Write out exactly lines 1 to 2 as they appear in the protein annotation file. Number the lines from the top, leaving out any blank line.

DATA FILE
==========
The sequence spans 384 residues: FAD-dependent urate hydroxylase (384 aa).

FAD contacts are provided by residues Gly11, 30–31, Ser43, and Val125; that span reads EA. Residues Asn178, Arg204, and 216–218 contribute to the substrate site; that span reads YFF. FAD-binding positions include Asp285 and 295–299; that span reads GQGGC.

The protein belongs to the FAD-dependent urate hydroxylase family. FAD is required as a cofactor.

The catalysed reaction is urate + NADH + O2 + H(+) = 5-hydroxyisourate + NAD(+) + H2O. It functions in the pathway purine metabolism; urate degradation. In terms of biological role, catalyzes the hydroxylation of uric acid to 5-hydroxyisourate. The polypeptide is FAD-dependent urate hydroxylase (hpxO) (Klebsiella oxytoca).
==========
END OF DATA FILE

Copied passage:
The sequence spans 384 residues: FAD-dependent urate hydroxylase (384 aa).

FAD contacts are provided by residues Gly11, 30–31, Ser43, and Val125; that span reads EA. Residues Asn178, Arg204, and 216–218 contribute to the substrate site; that span reads YFF. FAD-binding positions include Asp285 and 295–299; that span reads GQGGC.